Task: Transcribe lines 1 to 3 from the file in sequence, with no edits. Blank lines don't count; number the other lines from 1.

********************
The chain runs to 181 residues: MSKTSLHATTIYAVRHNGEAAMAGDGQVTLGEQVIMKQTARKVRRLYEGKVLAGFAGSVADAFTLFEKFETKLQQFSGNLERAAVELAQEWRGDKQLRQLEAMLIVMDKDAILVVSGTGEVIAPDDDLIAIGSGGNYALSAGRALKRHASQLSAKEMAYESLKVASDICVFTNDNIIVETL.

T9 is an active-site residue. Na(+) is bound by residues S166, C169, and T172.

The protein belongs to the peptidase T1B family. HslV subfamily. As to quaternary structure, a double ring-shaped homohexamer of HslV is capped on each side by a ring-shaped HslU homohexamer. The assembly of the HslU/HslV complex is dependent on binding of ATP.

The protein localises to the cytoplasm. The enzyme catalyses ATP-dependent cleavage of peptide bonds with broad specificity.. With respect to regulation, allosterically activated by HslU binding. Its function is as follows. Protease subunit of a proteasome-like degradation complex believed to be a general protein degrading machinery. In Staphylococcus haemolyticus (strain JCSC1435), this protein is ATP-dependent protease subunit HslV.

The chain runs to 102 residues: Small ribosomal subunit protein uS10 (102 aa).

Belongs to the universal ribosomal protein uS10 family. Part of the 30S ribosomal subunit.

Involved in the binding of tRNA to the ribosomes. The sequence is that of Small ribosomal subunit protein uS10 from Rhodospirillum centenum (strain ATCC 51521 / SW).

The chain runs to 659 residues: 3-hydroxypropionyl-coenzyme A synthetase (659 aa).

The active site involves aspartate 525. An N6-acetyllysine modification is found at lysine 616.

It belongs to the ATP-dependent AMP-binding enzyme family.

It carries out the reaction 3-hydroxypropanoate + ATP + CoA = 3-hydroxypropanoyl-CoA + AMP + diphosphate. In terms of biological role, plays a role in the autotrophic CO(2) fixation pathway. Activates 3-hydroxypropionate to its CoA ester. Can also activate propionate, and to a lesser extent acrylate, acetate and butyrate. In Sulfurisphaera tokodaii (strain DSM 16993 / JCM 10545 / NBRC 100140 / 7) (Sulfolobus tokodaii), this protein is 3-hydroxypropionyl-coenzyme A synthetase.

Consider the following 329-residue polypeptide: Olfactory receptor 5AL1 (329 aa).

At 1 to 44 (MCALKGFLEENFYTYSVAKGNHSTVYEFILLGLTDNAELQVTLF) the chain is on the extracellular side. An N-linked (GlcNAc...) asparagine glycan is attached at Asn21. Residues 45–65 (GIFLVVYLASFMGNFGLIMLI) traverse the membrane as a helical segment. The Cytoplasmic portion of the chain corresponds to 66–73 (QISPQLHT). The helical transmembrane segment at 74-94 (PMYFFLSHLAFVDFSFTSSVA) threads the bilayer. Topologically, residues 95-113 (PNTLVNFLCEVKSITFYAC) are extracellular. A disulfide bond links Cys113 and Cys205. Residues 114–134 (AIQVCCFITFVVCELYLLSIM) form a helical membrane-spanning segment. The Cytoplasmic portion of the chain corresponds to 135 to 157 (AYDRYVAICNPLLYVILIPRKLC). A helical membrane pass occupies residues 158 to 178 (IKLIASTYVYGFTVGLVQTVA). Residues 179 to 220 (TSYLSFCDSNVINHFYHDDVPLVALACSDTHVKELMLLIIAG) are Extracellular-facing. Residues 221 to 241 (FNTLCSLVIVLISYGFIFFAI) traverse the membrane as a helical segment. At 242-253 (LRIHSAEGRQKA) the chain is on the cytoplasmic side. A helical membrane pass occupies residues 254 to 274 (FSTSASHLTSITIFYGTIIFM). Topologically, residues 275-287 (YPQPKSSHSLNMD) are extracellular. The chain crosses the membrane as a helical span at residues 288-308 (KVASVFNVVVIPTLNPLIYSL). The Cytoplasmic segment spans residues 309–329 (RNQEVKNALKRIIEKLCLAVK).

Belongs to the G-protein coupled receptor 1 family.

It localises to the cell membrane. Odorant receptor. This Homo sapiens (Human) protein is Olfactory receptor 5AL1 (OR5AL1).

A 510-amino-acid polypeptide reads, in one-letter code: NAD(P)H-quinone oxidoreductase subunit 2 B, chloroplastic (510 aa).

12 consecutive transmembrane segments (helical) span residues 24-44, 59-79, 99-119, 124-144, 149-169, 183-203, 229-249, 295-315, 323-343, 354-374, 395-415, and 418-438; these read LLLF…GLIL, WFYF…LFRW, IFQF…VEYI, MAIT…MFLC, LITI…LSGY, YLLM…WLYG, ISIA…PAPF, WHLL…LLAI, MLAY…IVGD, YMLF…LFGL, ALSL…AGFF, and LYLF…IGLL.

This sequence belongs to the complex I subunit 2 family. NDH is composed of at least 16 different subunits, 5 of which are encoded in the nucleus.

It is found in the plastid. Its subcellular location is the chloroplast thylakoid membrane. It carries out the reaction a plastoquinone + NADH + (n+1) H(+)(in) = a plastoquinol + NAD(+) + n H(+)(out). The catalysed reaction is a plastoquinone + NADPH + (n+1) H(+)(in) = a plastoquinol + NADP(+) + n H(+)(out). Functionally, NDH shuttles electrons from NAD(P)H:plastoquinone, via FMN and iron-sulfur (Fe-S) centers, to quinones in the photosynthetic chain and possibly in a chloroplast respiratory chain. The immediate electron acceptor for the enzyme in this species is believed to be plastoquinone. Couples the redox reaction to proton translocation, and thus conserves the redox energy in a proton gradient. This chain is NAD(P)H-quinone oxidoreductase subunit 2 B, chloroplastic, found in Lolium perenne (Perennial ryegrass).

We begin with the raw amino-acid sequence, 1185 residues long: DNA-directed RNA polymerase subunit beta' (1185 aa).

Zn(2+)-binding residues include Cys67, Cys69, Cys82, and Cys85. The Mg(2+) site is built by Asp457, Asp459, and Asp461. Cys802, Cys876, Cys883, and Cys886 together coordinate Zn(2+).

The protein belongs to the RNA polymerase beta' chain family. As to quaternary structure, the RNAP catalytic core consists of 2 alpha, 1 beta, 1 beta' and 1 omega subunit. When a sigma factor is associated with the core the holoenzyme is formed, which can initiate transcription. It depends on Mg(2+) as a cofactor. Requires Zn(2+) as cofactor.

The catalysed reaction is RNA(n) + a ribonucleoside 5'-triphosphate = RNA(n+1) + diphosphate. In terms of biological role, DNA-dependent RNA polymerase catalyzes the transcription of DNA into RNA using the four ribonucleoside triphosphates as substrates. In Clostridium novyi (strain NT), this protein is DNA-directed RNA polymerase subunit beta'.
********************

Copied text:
The chain runs to 181 residues: MSKTSLHATTIYAVRHNGEAAMAGDGQVTLGEQVIMKQTARKVRRLYEGKVLAGFAGSVADAFTLFEKFETKLQQFSGNLERAAVELAQEWRGDKQLRQLEAMLIVMDKDAILVVSGTGEVIAPDDDLIAIGSGGNYALSAGRALKRHASQLSAKEMAYESLKVASDICVFTNDNIIVETL.

T9 is an active-site residue. Na(+) is bound by residues S166, C169, and T172.

The protein belongs to the peptidase T1B family. HslV subfamily. As to quaternary structure, a double ring-shaped homohexamer of HslV is capped on each side by a ring-shaped HslU homohexamer. The assembly of the HslU/HslV complex is dependent on binding of ATP.